I still remember that first meeting where I said it out loud. “I’m moving. I want to work remotely, or this is my two weeks notice.” The shocked look on my manager’s face said it all. She wasn’t expecting this request, let alone an ultimatum. Not from me. I was moving up in the company. Hired as a social media manager, I was now managing four marketing channels and more than half of the marketing budget. She was expecting me to ask for a promotion, not a pay cut.
She knew I wanted to stay, but the reality was too significant. My father-in-law had “unique” cancer and was given a diagnosis of just months to live. It was an all too sudden reminder that life is short (and unique is never a quality cancer should have.) The doctors didn’t know what to do, and neither did I.
It was an excellent job. I loved the people. I didn’t even hate the open office environment. That’s a big compliment coming from someone whose life goal is to end up in the middle of the woods with no neighbors. There was an energy in that place. We cared, and it showed. It was a place where you could try anything. Where hard work paid off. It was everything many previous jobs weren’t.
But I couldn’t stay in Boston.
My manager asked for time to talk to our CMO about my request, and I remember feeling so nervous. All the what-ifs running through my mind as fast as I could ponder them in-between the logistics and coordination of moving an entire life from Boston to Nashville.
A remote work test.
I was one of the first people to go remote with the company. They wanted to make sure it was going to “work out.” Remote was a radical concept in 2009. At the time, working from home was seen as unproductive time off. How would this work out?
It’s funny to think back now. What does “work out” even mean? Why was remote work so taboo? I was sitting somewhere else - what is there to test?
It seemed so simple until the first day of work. Looking around the room, I immediately acknowledged just how hard it would be to stay focused. There’s always a to-do list - something to be done. I worked from home many times before only to find myself distracted by TV or a pile of laundry at some point in the day. With no office and nowhere to go in my new town, I felt stuck.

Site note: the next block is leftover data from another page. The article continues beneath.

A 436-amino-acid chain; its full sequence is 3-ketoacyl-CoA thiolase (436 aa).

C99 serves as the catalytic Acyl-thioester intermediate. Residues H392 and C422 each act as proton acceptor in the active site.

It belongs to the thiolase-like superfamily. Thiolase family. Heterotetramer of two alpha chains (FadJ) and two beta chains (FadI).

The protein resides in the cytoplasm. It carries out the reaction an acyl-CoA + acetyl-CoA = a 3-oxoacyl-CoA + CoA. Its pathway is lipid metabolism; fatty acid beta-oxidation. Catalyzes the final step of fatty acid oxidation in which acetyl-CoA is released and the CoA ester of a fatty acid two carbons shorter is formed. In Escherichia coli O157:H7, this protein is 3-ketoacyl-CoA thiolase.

Then I felt anxious. My manager would find out I was struggling to keep myself focused. I would be fired. I told myself all kinds of stories, questioning if I was the kind of person who could really work remotely. I went into overdrive, trying to show up remotely like I did in the office. I’d work late into the night, sending emails well after midnight to show them I was working hard.
I never had something to prove. I needed to unlearn the “rule” that hard work must be done in the context of your cubicle. I had to accept the joys of remote work without questioning my value to the company simply because I wasn’t sitting there.
I’ve been a remote worker for 11 years now. I still don’t know that I have it all figured out. I have routines and structures that keep me in line, but there are days when my head spins. Sometimes I want to do anything but sit at my desk. Then I remember remote work is a gift, not a punishment. It’s empowering. It allows us to be there for the hard moments and our people. To live a little while we work through our already far too short lives.
A lot of people are learning this lesson in real-time this week as some businesses take their work home. I feel for those people who are so used to commuting into the office and suddenly find themselves in remote work with no real preparation or time to get adjusted. It’s not as simple as moving a laptop, although it becomes simple if you take the time to remember one thing. You can (and should) still connect through an internet connection.
Every day, in fact.
As humans, we can’t survive without feeling connected to this world somehow, and work is often the place where those connections are made in adulthood. Especially with a worldwide anxiety like we face now.
One of the places we so often connect is on social media. A like or comment can make us feel alive, and so much more connected. But no one wants to connect with a person that has a weird profile picture, especially on LinkedIn. That’s what I wrote about this week, with some advice we can all use to pick our profile.
I’m also sharing an article from Paul Hebert about change and a video from the Netflix team on allyship. Probably just two more distractions as you take on remote work but I think they’re worth it.
Stay healthy -